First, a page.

Before you put fingers to keyboard or pen to paper, I recommend you pause. Do you know where this character's story is heading? Do you know what this fabulous scene in your head means? Is it the opening scene or the culminating scene? If the protagonist is speaking to you, is what s/he's saying the beginning of the story? Are those five (or twenty) words that will cause chaos and be the catalyst that changes lives?
If you don't know, take time to try to envision where the story is heading. If you can do that, you will save yourself a lot of time and work.
A few years back, a character came into my head and would not go away. So I began writing her words. I was probably 30,000 words in when the Brown Foundation offered me a four-week fellowship at the Vermont Studio Center. I basically wrote and walked for the month. It was a fabulous experience. When I went home, I had around 90,000 words.
Problem is nothing had happened to move the story forward. The character was still 12 years old. Yes, she was fully developed and I knew everything about her. But the real story had barely begun.
So I had to completely start over. The book now begins with her as an adult. All that I had written before then was not wasted, though. I knew all that had happened to her as a child and I pulled on that in flashbacks or as foundation for her drive and motivation.
I also learned that for most of us, while knowing the character's backstory is important, it's also a time-consuming process to write it all down. The sooner you know when the real story begins, the better off you are. Knowing where the story is going is also important. If you let the character lead you, I've found that characters want you to know everything and will take you off onto side roads and minutiae that have nothing to do with the story you're telling.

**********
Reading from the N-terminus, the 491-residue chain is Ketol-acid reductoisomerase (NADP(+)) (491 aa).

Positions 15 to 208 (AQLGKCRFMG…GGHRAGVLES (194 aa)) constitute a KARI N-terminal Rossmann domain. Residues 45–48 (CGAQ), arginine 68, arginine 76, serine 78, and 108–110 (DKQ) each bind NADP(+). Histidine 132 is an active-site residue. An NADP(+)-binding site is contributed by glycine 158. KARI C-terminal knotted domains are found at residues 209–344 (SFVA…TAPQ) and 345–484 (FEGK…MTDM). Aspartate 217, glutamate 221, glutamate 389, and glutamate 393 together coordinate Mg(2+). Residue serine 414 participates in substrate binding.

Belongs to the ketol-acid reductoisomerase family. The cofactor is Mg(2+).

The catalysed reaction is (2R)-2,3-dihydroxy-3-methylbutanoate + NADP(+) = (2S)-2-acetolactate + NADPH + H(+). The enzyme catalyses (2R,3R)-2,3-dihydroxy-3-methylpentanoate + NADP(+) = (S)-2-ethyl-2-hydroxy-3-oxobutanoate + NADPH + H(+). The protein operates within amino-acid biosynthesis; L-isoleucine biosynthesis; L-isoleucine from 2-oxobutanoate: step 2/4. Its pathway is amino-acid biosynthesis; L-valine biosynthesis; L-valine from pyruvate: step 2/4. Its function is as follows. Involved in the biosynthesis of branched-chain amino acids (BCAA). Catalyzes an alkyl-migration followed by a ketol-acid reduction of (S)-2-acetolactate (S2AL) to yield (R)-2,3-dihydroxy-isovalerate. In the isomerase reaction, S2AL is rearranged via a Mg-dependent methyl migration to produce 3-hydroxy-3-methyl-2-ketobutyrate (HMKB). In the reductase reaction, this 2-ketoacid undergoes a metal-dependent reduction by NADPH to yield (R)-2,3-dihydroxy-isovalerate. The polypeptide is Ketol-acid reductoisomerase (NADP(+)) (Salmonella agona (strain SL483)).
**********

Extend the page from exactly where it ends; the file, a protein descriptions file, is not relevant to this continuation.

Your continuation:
Write an outline. Or compose bullet points for the story. What are the major events in this book? Where is it going? Where does it begin? Who are the characters involved? You don't have to be a slave to your list or outline, but just having a guide will help you stay on track. You may veer off that track, but just having it will help you get back on it.
I’m hoping Angel Sometimes will be out soon. Here is the teaser:
Angel had a plan: Go home to Oklahoma and ask her mother why she loved her one day, then threw her out like garbage the next. Since her mother was never going to come looking for her, she'd go to her mother. Before finishing the trek home to confront her parents, she needed three things: a high school diploma, a car, and a gun.As you can surmise from that, what happened in her childhood is important, but it's not the story. The story is her life now and what happens when she goes home.
If you understand what your story is really about, you can save a lot of time and work.
~~~~~~~~~~~~~~~~~~~~Helen Ginger is an author and blogger. She teaches public speaking as well as writing and marketing workshops. In addition, her free ezine, Doing It Write, which goes out to subscribers around the globe, is now in its thirteenth year of publication. You can follow Helen on Twitter or connect with her on Facebook and LinkedIn. Helen is the author of 3 books in TSTC Publishing’s TechCareers series, Co-Partner of Legends In Our Own Minds® and Coordinator of Story Circle Network’s Editorial Services.